much education research takes the form of collecting data on people’s ability to learn nonsense.
where scientific theory conflicts strongly with the basic empathic responses of ordinary people, history (and Jane Goodall) would suggest that it’s a good idea to pay attention to those conflicts.
There’s an Orwellian quality to the spectacle of cognitive scientists reasoning from their own inability to meaningfully address the differences in our children to a finding that our children don’t have meaningful differences after all.
What needs to be noted here is how the claim that LEARNING STYLES DON’T EXIST has morphed directly and explicitly into a claim about lower intelligence in certain children.
The question, then, is this: is there a scientific reason we should assume every difference is a deficit until proven otherwise?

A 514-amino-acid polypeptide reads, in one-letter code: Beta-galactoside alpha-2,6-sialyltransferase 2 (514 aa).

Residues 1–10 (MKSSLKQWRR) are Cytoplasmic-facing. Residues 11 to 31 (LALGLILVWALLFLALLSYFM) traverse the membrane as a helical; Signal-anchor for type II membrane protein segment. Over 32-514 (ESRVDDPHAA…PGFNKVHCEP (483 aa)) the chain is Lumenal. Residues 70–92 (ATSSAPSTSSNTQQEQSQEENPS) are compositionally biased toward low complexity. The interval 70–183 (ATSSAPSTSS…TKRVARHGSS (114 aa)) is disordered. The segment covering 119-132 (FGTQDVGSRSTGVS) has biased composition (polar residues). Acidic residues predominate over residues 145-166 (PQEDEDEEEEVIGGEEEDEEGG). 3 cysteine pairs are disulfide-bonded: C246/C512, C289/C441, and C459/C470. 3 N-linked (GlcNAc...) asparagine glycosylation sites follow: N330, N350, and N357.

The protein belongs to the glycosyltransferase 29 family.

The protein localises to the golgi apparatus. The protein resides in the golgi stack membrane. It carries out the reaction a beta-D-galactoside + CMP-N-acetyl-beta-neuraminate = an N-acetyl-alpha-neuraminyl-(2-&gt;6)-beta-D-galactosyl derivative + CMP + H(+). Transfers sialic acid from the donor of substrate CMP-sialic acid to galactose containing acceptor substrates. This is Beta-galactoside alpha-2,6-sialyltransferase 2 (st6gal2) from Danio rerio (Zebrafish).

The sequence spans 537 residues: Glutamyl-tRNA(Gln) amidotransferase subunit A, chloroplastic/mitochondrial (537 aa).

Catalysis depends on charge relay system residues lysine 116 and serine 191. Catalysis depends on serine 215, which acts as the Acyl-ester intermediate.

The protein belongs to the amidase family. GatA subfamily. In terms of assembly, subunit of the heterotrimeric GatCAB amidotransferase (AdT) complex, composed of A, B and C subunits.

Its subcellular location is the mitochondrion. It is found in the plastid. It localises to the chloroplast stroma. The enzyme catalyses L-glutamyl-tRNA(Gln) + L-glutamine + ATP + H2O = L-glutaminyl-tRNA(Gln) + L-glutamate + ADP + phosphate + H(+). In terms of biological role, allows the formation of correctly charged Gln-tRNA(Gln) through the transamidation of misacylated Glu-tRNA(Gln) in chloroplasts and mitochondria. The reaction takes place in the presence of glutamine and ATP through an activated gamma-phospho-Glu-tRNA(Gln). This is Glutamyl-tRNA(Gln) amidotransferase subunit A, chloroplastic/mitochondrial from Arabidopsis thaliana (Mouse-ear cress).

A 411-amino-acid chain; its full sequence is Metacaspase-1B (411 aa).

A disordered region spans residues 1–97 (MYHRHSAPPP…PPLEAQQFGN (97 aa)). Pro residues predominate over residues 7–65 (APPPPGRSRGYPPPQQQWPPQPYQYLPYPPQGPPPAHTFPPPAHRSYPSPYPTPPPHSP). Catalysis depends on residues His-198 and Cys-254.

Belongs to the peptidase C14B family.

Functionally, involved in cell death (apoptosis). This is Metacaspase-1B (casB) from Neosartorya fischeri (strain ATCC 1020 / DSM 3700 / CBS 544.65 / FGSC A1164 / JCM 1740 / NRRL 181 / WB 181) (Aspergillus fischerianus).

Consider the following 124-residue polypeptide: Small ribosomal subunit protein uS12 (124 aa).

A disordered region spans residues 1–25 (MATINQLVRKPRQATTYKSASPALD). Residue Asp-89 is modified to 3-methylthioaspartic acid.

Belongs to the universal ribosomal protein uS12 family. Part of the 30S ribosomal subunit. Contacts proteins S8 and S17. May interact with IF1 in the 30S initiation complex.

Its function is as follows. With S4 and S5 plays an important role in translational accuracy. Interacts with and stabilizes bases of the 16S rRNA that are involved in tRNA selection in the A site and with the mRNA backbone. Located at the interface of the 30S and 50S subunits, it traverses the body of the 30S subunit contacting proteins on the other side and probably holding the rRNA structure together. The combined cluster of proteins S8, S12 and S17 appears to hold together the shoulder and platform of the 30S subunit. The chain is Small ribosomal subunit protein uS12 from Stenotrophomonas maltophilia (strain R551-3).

Or is there a historical reason that difference was framed as deficit from the beginning, intentionally, to perpetuate and justify a hierarchical society of winners and losers?
So before we uncritically accept the debunkers’ claim that the scientific research supports a One-Style-Fits-All approach to instruction, we should stop and ask ourselves: “Who invented that One Style? Who succeeds by it, and who fails? What historical power structures does it emanate from, and whose power does it perpetuate and reproduce?
The logic goes like this:
What “works?” Direct instruction. How do we know? Tests. Who designs the tests? The same people who have always designed the tests.
Source: Science / Fiction — Carol Black